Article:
Thursday, July 31, 2014

Seen in DC #9 - Thinking Outside the Box

One of the tough things about my new work schedule is that I can't ever do things during normal work hours. No one is going to boo-hoo with me, because this is probably is probably what a lot of adults have to deal with. However, for me that means that I've been going on two months with the same pair of contact lenses because my optometrist is only open from 9 to 5.

Cue out-of-the-box thinking!


One of the employees cleverly offered to just tape my new contact lenses to the door of their closed office. Nice.

Saturday, July 19, 2014

A Modern Minister's Guide to Marriage - Part 3

I'm a big believer in love. As for the awesome parties that people call weddings, don't even get me started on how much I love those. These past three months, however, I've had a chance to experience love and the process of marriage through the weddings of six friends, all of whom decided to have a friend officiate their wedding. And in two of those weddings, that friend was me!

Part 3: Megan & Dustin - 5 July 2014

I first met Megan in 8th grade and I count her as one of my oldest and closest friends. I've known Dustin even longer, since our time in the Boy Scouts starting in 6th grade. Both of these friends shared a lot of really great experiences with me in high school: at Pizza Hut, in the Mt. Carmel Band, on the cross country team and various hi-jinks around San Diego.


Unfortunately, this couple has been rumbling around the American West and I don't get to see them as often as I see some of my San Diego-based friends. However, I was super excited when they told me they were coming in town for a beer tasting festival last fall, and even more excited when they asked me to officiate their wedding (after a few beers, I assume to make sure I said yes).

These two are so important to me that I flew back from Washington, DC after my first week of A-100 to attend their wedding. Rule #5 of officiating a wedding: never send a bride an email titled "I missed my flight" ever, even if the body of the email details how it's not a big deal and you won't miss the wedding.


Megan and Dustin had a beautiful ceremony at the San Diego Rowing Club and I was honored to help them recite their vows to each other and read some advice given by their parents.



After the ceremony, we ate, drank and were merry as I caught up with old friends from high school, Megan and Dustins' families (who also played big roles in my life), and met Megan and Dustin's fun Air Force friends.


This wraps up wedding season for me and I've never been more humbled by the love that my friends have found. Although someone else stood in front of them during their wedding to talk about marriage, Michelle, Ryan, Valerie, Colin, Megan and Dustin have taught me a lot about the love, commitment and joy you need to make one happen.

A-100, Week 3

A-100 continues and I'm learning that it's much more of an orientation than a training. I'm continuing to meet my classmates and get to know them much better.

One of the most interesting exercises from Week 3 has been a discussion on the Meyers Briggs personality indicator.


Even though it's based on a buzzfeed-quiz interpretation of Carl Jung's 19th century psychological theories (which are obviously problematic in of themselves), the State Department is all about Meyers Briggs. And, despite my protestations, I kind of am too.

In my opinion, the MBTI (Meyers Briggs Type Indicator) is not really any better than a horoscope. There are a myriad of ways that humans can be, and MBTI is often misinterpreted and misused as a personality catergorizer, rather than an indicator of how we tend to act on a spectrum of four different measures. However, like horoscopes, MBTI gives us a vocabulary and framework to look at our personalitis and how we interact with others. In this, it's been very helpful.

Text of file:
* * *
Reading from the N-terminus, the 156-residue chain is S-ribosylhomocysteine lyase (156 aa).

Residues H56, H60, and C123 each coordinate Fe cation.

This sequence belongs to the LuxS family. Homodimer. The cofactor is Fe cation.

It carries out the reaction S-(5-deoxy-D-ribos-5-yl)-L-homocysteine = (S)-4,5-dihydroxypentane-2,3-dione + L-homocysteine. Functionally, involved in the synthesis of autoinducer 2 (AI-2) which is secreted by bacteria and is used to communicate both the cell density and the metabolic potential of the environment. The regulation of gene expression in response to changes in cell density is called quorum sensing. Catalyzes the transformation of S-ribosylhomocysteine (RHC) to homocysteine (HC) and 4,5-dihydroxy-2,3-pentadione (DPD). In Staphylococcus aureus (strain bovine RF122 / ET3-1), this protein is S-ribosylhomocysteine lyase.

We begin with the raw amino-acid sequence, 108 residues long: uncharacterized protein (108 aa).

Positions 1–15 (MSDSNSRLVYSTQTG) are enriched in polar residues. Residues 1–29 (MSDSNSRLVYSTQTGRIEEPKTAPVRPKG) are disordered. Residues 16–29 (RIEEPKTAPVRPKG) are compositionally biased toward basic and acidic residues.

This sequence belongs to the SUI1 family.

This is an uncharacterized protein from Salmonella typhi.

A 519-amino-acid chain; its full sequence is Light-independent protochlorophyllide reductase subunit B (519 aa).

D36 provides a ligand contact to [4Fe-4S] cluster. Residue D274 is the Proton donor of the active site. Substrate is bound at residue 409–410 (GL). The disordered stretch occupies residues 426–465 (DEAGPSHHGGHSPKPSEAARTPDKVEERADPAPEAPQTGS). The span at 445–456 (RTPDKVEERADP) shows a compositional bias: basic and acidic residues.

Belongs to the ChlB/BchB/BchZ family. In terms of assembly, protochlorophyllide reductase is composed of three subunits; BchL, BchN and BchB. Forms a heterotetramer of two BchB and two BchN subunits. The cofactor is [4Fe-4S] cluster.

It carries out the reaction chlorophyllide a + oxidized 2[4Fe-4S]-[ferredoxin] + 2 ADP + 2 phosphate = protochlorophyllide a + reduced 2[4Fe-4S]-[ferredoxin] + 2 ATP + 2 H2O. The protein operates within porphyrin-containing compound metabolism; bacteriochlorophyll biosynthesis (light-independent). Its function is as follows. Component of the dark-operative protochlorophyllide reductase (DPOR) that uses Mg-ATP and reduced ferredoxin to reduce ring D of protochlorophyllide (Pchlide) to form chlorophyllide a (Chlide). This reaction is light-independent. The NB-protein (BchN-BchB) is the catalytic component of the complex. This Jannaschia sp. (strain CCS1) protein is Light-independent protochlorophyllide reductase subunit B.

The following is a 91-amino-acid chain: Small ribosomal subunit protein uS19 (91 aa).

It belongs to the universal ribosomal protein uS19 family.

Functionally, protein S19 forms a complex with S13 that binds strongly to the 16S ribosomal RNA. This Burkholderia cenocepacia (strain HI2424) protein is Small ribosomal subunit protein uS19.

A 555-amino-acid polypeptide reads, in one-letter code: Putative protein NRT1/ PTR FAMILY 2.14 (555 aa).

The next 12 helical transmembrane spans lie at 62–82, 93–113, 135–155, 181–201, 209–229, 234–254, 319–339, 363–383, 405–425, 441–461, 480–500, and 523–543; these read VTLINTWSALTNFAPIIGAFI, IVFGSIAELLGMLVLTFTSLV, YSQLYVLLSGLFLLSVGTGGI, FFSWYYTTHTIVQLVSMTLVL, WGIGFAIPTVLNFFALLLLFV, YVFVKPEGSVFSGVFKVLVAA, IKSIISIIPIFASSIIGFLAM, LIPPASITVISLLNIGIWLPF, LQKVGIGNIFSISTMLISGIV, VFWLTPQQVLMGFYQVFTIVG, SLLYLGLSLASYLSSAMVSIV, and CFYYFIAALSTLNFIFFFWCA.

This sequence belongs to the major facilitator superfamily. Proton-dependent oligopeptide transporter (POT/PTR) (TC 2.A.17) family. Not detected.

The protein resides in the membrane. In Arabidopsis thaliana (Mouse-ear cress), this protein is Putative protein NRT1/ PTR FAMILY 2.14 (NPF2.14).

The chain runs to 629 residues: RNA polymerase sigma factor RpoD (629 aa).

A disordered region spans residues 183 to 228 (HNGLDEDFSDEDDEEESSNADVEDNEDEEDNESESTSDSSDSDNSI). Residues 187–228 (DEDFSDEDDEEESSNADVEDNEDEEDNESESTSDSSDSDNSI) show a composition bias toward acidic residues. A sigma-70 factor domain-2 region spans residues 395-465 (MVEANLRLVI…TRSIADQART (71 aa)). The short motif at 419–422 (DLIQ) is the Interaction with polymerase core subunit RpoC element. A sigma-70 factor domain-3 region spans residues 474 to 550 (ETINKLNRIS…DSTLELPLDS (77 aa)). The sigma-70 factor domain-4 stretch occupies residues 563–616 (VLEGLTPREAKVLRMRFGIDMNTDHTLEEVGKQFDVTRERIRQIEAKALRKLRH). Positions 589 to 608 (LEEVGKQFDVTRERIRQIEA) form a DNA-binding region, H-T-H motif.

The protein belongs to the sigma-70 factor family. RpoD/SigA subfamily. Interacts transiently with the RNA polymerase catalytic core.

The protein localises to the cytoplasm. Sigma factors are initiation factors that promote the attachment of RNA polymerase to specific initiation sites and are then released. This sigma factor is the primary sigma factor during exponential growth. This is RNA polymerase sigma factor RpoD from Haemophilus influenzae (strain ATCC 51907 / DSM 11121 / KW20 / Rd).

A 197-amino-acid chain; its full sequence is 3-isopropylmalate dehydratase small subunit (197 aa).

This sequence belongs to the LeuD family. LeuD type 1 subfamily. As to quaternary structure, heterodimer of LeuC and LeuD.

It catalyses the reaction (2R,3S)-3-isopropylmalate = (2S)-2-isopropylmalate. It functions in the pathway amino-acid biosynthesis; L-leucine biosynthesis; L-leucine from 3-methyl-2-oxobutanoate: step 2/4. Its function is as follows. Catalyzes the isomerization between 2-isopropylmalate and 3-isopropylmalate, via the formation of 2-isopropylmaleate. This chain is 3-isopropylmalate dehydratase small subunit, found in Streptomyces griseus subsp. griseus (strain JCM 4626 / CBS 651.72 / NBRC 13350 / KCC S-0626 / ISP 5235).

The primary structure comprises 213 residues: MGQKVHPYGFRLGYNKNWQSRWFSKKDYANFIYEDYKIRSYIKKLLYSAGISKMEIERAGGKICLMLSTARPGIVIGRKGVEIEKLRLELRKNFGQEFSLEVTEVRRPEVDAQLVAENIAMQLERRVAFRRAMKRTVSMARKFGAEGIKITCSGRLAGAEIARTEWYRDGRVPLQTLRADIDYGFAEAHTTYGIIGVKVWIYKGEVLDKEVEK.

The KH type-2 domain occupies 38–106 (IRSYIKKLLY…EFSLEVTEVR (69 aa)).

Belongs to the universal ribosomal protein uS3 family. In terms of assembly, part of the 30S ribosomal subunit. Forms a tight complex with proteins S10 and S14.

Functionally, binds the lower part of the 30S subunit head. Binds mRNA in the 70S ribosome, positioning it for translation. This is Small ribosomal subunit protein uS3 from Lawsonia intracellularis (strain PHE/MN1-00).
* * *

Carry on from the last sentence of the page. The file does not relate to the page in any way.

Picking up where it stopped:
I tend toward ESTJ. How that comes out in my personality (in my own opinion and words):
E: I get my energy from being around other people. I often think by talking.
S: I think this is a big-picture vs. details type thing, but I don't really remember. 
T: I value decisions based more on logic than on emotion. I like solutions that "work well" rather than those that "feel good"
J: I like to plan, I like lists. However, I'm les consistent on this spectrum, as I'm often late and I don't get flustered (in fact, I thrive) when things go off-script.

Knowing about how I perceive of and interact with the world has helped me be more self-aware when working with my new colleagues, and maybe it will also help me understand my relationships with other people in my life as well.

Friday, July 4, 2014

A-100, Week 1

After a day of HR stuff at the main State Department building in Foggy Bottom, on Tuesday I headed down to the Foreign Service Institute, where I'll be spending the majority of the next six weeks in the introductory Foreign Service Officer training course, A-100.

Our A-100 class, the illustrious 178th A-100, is larger than most (maybe all) classes in recent memory, which shows as we barely fit in the classroom and they had to remove the armrests from all the chairs so we could fit.


I'm not complaining, because that's just that many more wonderful colleagues that I'll get to connect with while I train here in DC! I haven't met everyone yet, but the sampling I've met so far (including a whopping 8 SAIS people who graduated just this spring) are very very impressive.

The only bummer is that I've learned a bit more about the State Department social media/blog policy, which limits things like the sharing of photos of State Department facilities and badges for safety reasons, which makes a lot of sense. I'm going to go in and clarify what I can and can't share on this blog so that I can keep sharing my adventures in the future!